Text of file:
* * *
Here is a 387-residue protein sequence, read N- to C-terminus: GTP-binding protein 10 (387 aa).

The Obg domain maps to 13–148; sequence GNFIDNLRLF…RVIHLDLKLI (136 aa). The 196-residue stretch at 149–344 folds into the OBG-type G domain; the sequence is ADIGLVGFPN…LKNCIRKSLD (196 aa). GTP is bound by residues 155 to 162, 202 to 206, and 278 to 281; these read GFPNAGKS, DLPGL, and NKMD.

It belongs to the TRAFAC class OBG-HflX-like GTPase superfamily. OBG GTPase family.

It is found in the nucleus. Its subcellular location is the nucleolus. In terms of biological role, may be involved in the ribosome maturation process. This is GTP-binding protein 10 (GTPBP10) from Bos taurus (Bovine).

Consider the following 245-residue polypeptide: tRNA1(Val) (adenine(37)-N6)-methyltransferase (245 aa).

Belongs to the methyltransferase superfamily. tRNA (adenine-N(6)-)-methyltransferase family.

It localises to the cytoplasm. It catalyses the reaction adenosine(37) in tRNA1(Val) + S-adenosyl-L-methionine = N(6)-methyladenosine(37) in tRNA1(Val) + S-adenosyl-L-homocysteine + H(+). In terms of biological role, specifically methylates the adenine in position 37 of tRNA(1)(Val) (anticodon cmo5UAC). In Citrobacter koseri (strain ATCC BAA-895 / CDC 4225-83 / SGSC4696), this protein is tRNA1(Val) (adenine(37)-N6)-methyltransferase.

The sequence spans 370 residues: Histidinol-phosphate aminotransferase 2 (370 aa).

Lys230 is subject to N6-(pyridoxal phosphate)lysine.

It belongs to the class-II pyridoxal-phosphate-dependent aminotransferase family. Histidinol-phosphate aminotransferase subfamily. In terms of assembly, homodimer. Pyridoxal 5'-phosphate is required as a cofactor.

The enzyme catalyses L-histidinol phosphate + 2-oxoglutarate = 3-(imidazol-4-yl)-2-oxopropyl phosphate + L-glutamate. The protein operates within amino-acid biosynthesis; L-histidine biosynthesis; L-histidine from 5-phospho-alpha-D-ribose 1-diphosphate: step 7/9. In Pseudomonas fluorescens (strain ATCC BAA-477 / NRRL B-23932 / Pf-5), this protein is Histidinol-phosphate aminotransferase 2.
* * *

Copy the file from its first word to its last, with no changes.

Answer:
Here is a 387-residue protein sequence, read N- to C-terminus: GTP-binding protein 10 (387 aa).

The Obg domain maps to 13–148; sequence GNFIDNLRLF…RVIHLDLKLI (136 aa). The 196-residue stretch at 149–344 folds into the OBG-type G domain; the sequence is ADIGLVGFPN…LKNCIRKSLD (196 aa). GTP is bound by residues 155 to 162, 202 to 206, and 278 to 281; these read GFPNAGKS, DLPGL, and NKMD.

It belongs to the TRAFAC class OBG-HflX-like GTPase superfamily. OBG GTPase family.

It is found in the nucleus. Its subcellular location is the nucleolus. In terms of biological role, may be involved in the ribosome maturation process. This is GTP-binding protein 10 (GTPBP10) from Bos taurus (Bovine).

Consider the following 245-residue polypeptide: tRNA1(Val) (adenine(37)-N6)-methyltransferase (245 aa).

Belongs to the methyltransferase superfamily. tRNA (adenine-N(6)-)-methyltransferase family.

It localises to the cytoplasm. It catalyses the reaction adenosine(37) in tRNA1(Val) + S-adenosyl-L-methionine = N(6)-methyladenosine(37) in tRNA1(Val) + S-adenosyl-L-homocysteine + H(+). In terms of biological role, specifically methylates the adenine in position 37 of tRNA(1)(Val) (anticodon cmo5UAC). In Citrobacter koseri (strain ATCC BAA-895 / CDC 4225-83 / SGSC4696), this protein is tRNA1(Val) (adenine(37)-N6)-methyltransferase.

The sequence spans 370 residues: Histidinol-phosphate aminotransferase 2 (370 aa).

Lys230 is subject to N6-(pyridoxal phosphate)lysine.

It belongs to the class-II pyridoxal-phosphate-dependent aminotransferase family. Histidinol-phosphate aminotransferase subfamily. In terms of assembly, homodimer. Pyridoxal 5'-phosphate is required as a cofactor.

The enzyme catalyses L-histidinol phosphate + 2-oxoglutarate = 3-(imidazol-4-yl)-2-oxopropyl phosphate + L-glutamate. The protein operates within amino-acid biosynthesis; L-histidine biosynthesis; L-histidine from 5-phospho-alpha-D-ribose 1-diphosphate: step 7/9. In Pseudomonas fluorescens (strain ATCC BAA-477 / NRRL B-23932 / Pf-5), this protein is Histidinol-phosphate aminotransferase 2.